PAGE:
« Reply #655 on: April 13, 2018, 12:35:23 »
More and more American millennials have expressed open admiration and desire to embrace Socialism (despite the very clear examples of the results of Socialism in Fascist Italy, National Socialist Germany, Communist Russia, Maoist China, Pol Pot's Cambodia, Venezuela....). Here is what they can look forward to:

https://nypost.com/2018/04/11/science-proves-communism-makes-nations-poorer-and-less-healthy/?utm_source=facebook_sitebuttons&utm_medium=site%20buttons&utm_campaign=site%20buttons

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Science proves communism makes nations poorer and less healthy
By Alain Tolhurst, The Sun April 11, 2018 | 11:54am | Updated

Living under communism makes countries poorer and less healthy for decades, according to a landmark new study.

Researchers testing historical connections between cultures found that whether a country had been under communism was the biggest factor for those with lower health, income and educational levels.

In the first undertaking of its kind, they analyzed the fortunes of 44 countries across Europe and Asia and looked at geography, religion, systems of government and a more intangible quality called “deep cultural ancestry.”

Writing in the journal Royal Society Open Science, they matched these factors against where they ranked on the United Nations Human Development Index, which measures per-capita income, life expectancy at birth and the number of years its citizens spend in education.

Most of the issues they looked at appeared to have little or no effect on the disparities between the countries, except for Islamic countries scoring a little worse on education.

Instead, the single strongest predictor for a country’s health, and the second-strongest for its wealth, turned out to be whether its rulers had embraced communism.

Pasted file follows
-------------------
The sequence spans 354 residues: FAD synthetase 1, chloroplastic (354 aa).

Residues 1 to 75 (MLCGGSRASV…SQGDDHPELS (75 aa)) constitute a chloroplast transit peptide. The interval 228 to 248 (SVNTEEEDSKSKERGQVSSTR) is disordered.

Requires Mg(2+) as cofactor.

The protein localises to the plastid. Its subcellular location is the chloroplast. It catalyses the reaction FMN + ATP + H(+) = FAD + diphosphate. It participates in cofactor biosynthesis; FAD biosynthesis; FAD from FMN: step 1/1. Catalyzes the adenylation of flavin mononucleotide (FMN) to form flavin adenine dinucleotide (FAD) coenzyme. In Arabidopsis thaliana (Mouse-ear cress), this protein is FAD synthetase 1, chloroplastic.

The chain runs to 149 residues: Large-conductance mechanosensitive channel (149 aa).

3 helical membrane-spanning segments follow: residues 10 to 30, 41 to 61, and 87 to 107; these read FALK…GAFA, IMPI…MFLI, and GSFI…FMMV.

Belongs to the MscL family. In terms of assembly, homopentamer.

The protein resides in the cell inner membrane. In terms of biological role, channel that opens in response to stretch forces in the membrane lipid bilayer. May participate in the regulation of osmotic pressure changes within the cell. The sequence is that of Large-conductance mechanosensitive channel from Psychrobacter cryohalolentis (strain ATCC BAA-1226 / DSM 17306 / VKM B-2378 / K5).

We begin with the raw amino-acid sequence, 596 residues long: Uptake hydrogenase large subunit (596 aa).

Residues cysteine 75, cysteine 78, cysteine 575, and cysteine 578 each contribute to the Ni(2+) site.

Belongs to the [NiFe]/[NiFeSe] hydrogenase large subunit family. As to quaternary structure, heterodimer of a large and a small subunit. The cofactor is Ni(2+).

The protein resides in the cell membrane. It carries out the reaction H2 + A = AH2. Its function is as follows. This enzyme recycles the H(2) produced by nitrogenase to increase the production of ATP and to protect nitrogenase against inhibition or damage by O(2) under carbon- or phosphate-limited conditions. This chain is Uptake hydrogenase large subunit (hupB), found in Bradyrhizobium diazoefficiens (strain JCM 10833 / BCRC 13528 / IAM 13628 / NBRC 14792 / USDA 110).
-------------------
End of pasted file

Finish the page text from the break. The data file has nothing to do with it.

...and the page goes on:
The study said that after World War II, economic growth in Communist Eastern Europe was slower than in the West, but despite the Soviet Union’s collapse almost 30 years ago, the effects are still being felt.


The study says that communism was also behind the stagnation of life expectancy behind the Iron Curtain during the 1970s and 1980s, which has set those countries back even today.

The researchers say: “The proximate causes for this low life expectancy are complex, but high alcohol consumption, smoking and poor workplace safety, as well as low-quality diet and living conditions associated with lower income levels are implicated.”

Instapundit notes that the true cause of the damage is the destruction of social capital and trust:

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Communism destroys social trust — communist governments do this by design — and that does longterm damage.

While not stating Communism is the cause, Francis Fukuyama's book "Trust" also examines the differences between "high trust" and "low trust" societies.

If America is to survive as a country, much less a world leader, then the erosion of social capital needs to be reversed and the sorts of values which lead to a high trust society need to be championed again (Interestingly enough, Samuel Huntington's last book "Who Are We?" deals with that very subject)
Dagny, this is not a battle over material goods. It's a moral crisis, the greatest the world has ever faced and the last. Our age is the climax of centuries of evil. We must put an end to it, once and for all, or perish - we, the men of the mind. It was our own guilt. We produced the wealth of the world - but we let our enemies write its moral code.